Other non-invasive treatment options can include:
- Corticosteroids to reduce inflammation
- Carpal tunnel steroid injections to reduce inflammation, swelling, and pain
If these initial non-invasive treatments are not effective in managing your symptoms associated with carpal tunnel syndrome, you may need to consider surgery for carpal tunnel syndrome which can provide faster relief of pain. This is known as carpal tunnel release surgery, and it typically involves severing the ligament that is compressing the median nerve.
During surgery, a small incision is made in the palm of your hand to access the carpal tunnel. Your surgeon will protect surrounding nerves before making an incision in the wrist to release pressure on the median nerve at this crucial location near where it passes through a narrow channel in the wrist. Surgical intervention is normally a permanent solution to ending symptoms associated with carpal tunnel syndrome.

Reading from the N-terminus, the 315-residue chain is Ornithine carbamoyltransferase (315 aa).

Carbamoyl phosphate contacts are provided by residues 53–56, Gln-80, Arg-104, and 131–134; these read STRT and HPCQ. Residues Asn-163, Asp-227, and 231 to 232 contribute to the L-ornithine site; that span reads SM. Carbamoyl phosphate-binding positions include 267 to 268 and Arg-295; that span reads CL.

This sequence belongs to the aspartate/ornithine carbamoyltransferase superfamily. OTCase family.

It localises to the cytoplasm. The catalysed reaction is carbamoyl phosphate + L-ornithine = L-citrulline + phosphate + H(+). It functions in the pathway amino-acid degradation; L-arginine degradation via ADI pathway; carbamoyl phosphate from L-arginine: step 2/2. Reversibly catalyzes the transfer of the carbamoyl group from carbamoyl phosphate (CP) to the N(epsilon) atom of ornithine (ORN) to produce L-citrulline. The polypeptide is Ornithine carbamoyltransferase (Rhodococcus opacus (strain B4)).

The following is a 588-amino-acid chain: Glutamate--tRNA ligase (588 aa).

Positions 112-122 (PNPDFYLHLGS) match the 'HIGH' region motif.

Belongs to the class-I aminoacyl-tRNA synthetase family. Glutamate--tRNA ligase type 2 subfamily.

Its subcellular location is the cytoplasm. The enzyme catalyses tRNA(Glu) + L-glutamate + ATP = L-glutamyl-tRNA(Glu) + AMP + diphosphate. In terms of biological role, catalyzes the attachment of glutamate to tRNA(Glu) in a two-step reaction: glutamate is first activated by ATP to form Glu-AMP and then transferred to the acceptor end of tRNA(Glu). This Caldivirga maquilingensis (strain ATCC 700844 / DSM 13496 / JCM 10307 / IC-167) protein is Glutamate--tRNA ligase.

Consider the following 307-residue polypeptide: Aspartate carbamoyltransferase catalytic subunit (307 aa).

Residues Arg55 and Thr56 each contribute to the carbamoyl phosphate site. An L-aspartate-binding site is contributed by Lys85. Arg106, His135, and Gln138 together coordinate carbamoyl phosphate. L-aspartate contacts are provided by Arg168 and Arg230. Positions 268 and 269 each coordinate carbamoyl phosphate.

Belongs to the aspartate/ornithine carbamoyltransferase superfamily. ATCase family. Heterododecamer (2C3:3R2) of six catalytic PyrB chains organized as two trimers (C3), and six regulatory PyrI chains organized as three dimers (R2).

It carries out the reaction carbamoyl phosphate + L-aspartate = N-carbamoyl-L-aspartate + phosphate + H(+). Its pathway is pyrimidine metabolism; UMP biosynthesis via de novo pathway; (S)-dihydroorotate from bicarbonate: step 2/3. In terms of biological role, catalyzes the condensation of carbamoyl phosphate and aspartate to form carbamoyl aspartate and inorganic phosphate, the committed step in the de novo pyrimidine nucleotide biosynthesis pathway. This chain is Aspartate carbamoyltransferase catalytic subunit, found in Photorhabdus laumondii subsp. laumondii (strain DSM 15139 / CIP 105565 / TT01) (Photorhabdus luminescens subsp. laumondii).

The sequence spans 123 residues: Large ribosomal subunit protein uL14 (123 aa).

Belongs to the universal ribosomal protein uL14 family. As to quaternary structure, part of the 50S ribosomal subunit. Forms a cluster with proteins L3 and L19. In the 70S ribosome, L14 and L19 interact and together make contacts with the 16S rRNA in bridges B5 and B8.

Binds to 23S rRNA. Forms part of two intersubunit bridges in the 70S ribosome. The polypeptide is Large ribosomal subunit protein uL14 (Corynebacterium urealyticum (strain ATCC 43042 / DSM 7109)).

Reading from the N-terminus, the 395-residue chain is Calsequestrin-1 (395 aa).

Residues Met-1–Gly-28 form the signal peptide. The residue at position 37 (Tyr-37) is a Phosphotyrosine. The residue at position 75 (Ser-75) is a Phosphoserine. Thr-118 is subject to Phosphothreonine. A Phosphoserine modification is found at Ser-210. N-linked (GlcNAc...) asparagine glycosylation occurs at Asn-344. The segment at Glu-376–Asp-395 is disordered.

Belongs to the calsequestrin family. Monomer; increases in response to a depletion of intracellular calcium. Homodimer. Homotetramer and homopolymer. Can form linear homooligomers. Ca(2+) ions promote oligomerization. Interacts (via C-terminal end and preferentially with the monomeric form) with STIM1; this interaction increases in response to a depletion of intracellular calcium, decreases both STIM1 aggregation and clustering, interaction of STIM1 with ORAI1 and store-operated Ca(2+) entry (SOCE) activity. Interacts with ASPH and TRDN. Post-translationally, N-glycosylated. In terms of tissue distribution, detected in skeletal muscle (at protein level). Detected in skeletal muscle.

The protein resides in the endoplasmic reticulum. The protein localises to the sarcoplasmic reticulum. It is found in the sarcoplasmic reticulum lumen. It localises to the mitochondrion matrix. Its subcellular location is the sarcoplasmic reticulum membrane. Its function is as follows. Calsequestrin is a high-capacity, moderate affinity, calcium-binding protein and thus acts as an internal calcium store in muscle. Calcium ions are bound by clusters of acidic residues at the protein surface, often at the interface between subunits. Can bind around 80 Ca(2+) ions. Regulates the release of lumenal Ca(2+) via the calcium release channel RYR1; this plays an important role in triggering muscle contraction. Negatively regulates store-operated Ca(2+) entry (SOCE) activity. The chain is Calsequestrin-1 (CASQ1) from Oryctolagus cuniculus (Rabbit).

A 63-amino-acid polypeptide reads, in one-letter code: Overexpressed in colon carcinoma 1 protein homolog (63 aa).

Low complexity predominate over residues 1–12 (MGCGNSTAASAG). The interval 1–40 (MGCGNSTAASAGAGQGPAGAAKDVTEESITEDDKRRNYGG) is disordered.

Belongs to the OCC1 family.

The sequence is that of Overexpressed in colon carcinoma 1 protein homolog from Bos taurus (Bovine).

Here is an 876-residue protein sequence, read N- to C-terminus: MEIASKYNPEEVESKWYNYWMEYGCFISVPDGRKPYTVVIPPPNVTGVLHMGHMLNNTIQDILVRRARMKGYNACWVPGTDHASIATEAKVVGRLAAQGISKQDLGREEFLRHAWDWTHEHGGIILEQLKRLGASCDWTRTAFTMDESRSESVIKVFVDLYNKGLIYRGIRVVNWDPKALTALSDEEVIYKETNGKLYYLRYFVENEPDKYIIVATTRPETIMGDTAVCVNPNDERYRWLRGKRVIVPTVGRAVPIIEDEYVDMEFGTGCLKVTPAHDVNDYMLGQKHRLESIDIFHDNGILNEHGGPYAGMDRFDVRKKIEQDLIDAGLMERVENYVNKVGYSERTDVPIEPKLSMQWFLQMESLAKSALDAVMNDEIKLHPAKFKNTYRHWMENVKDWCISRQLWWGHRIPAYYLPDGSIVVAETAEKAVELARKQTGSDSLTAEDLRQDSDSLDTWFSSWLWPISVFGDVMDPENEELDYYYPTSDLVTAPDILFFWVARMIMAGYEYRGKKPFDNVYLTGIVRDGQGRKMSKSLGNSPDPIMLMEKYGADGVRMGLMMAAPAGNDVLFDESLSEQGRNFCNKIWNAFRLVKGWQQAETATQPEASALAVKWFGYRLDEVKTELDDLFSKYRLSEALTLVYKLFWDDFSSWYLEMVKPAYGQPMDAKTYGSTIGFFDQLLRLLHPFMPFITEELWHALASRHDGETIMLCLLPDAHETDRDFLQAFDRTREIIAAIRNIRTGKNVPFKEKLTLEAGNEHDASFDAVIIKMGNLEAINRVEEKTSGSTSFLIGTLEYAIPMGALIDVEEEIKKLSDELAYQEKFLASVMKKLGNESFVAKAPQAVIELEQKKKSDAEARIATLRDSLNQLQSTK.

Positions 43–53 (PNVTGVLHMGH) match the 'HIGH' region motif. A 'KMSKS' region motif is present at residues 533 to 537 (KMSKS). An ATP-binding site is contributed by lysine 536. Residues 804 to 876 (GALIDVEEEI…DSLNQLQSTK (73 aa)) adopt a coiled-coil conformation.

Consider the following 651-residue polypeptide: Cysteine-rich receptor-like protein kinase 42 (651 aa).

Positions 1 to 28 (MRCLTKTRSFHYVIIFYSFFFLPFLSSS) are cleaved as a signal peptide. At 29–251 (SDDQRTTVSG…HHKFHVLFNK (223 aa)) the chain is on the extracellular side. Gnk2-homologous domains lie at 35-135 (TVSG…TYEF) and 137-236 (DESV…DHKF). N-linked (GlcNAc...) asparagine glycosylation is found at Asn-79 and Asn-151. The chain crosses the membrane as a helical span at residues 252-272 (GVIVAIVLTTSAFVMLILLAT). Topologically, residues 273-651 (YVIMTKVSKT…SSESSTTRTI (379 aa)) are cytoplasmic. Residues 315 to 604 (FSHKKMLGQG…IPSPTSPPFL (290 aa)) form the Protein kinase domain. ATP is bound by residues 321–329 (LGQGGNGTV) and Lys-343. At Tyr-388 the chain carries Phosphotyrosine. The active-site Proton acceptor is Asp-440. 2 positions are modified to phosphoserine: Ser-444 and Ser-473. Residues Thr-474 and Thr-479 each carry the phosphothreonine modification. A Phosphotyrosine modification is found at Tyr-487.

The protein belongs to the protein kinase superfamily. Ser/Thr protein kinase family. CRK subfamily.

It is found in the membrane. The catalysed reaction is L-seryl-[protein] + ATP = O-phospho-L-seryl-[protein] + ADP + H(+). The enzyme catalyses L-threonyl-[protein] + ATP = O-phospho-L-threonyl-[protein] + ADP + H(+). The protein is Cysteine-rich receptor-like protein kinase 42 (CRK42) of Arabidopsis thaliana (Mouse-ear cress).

In conclusion, carpal tunnel syndrome is a nerve compression that can be painful and debilitating. Luckily, there are lots of treatments available to help manage symptoms associated with it. If you’re experiencing consistent pain or numbness in your hands due to carpal tunnel syndrome, make an appointment with a neurologist who has extensive training and experience diagnosing and treating neurological disorders such as carpal tunnel syndrome.
Dr. Kashouty, a diplomate of the American Board of Psychiatry and Neurology (ABPN), practices general neurology with fellowship trained specialization in clinical neurophysiology. Dr. Kashouty finds the form and function of the nerves and muscles the most interesting part of neurology, which is what led him to specialize in neurophysiology with more emphasis on neuromuscular conditions. He treats all neurological diseases, but his main focus is to treat and manage headaches, movement disorders and neuromuscular diseases.